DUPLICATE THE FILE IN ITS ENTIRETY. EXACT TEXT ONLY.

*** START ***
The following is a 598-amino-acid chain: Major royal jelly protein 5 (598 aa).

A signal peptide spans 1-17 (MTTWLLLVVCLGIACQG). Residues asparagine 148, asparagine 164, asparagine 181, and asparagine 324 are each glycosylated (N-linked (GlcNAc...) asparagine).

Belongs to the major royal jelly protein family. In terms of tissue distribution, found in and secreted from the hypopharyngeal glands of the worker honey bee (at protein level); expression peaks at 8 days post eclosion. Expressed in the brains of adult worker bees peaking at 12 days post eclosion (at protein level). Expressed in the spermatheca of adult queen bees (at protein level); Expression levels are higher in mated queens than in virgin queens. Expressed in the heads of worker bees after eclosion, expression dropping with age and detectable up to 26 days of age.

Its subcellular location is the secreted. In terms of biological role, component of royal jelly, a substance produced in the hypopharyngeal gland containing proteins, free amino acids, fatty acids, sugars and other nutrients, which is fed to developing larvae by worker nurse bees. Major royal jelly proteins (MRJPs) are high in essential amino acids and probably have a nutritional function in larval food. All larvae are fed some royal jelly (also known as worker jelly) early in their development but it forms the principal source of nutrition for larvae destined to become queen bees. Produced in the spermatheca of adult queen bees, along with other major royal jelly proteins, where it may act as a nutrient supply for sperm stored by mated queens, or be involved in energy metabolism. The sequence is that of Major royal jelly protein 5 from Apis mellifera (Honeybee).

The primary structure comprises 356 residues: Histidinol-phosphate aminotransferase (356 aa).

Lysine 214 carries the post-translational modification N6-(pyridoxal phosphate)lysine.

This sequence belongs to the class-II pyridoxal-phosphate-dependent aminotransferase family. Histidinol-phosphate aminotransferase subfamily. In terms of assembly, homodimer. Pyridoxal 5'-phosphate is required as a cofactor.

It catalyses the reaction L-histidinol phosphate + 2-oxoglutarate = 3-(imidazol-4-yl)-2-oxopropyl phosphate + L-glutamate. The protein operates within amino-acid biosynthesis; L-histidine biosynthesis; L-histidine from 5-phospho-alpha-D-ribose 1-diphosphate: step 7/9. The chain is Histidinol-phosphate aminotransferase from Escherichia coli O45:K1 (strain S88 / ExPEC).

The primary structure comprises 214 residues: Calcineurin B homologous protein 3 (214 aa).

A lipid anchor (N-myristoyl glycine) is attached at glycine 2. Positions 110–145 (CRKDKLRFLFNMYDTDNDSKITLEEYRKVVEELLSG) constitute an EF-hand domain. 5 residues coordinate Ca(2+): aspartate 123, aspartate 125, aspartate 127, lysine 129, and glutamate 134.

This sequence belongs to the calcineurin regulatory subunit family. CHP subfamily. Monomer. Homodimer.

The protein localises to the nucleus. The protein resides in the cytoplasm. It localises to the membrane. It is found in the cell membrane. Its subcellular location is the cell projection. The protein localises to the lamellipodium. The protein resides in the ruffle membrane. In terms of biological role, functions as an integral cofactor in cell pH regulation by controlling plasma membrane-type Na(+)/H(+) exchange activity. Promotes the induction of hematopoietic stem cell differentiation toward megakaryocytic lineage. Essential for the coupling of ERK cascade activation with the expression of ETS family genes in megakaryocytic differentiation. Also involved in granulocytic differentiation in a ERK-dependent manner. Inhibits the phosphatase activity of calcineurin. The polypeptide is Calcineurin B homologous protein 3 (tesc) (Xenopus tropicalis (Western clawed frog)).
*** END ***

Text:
The following is a 598-amino-acid chain: Major royal jelly protein 5 (598 aa).

A signal peptide spans 1-17 (MTTWLLLVVCLGIACQG). Residues asparagine 148, asparagine 164, asparagine 181, and asparagine 324 are each glycosylated (N-linked (GlcNAc...) asparagine).

Belongs to the major royal jelly protein family. In terms of tissue distribution, found in and secreted from the hypopharyngeal glands of the worker honey bee (at protein level); expression peaks at 8 days post eclosion. Expressed in the brains of adult worker bees peaking at 12 days post eclosion (at protein level). Expressed in the spermatheca of adult queen bees (at protein level); Expression levels are higher in mated queens than in virgin queens. Expressed in the heads of worker bees after eclosion, expression dropping with age and detectable up to 26 days of age.

Its subcellular location is the secreted. In terms of biological role, component of royal jelly, a substance produced in the hypopharyngeal gland containing proteins, free amino acids, fatty acids, sugars and other nutrients, which is fed to developing larvae by worker nurse bees. Major royal jelly proteins (MRJPs) are high in essential amino acids and probably have a nutritional function in larval food. All larvae are fed some royal jelly (also known as worker jelly) early in their development but it forms the principal source of nutrition for larvae destined to become queen bees. Produced in the spermatheca of adult queen bees, along with other major royal jelly proteins, where it may act as a nutrient supply for sperm stored by mated queens, or be involved in energy metabolism. The sequence is that of Major royal jelly protein 5 from Apis mellifera (Honeybee).

The primary structure comprises 356 residues: Histidinol-phosphate aminotransferase (356 aa).

Lysine 214 carries the post-translational modification N6-(pyridoxal phosphate)lysine.

This sequence belongs to the class-II pyridoxal-phosphate-dependent aminotransferase family. Histidinol-phosphate aminotransferase subfamily. In terms of assembly, homodimer. Pyridoxal 5'-phosphate is required as a cofactor.

It catalyses the reaction L-histidinol phosphate + 2-oxoglutarate = 3-(imidazol-4-yl)-2-oxopropyl phosphate + L-glutamate. The protein operates within amino-acid biosynthesis; L-histidine biosynthesis; L-histidine from 5-phospho-alpha-D-ribose 1-diphosphate: step 7/9. The chain is Histidinol-phosphate aminotransferase from Escherichia coli O45:K1 (strain S88 / ExPEC).

The primary structure comprises 214 residues: Calcineurin B homologous protein 3 (214 aa).

A lipid anchor (N-myristoyl glycine) is attached at glycine 2. Positions 110–145 (CRKDKLRFLFNMYDTDNDSKITLEEYRKVVEELLSG) constitute an EF-hand domain. 5 residues coordinate Ca(2+): aspartate 123, aspartate 125, aspartate 127, lysine 129, and glutamate 134.

This sequence belongs to the calcineurin regulatory subunit family. CHP subfamily. Monomer. Homodimer.

The protein localises to the nucleus. The protein resides in the cytoplasm. It localises to the membrane. It is found in the cell membrane. Its subcellular location is the cell projection. The protein localises to the lamellipodium. The protein resides in the ruffle membrane. In terms of biological role, functions as an integral cofactor in cell pH regulation by controlling plasma membrane-type Na(+)/H(+) exchange activity. Promotes the induction of hematopoietic stem cell differentiation toward megakaryocytic lineage. Essential for the coupling of ERK cascade activation with the expression of ETS family genes in megakaryocytic differentiation. Also involved in granulocytic differentiation in a ERK-dependent manner. Inhibits the phosphatase activity of calcineurin. The polypeptide is Calcineurin B homologous protein 3 (tesc) (Xenopus tropicalis (Western clawed frog)).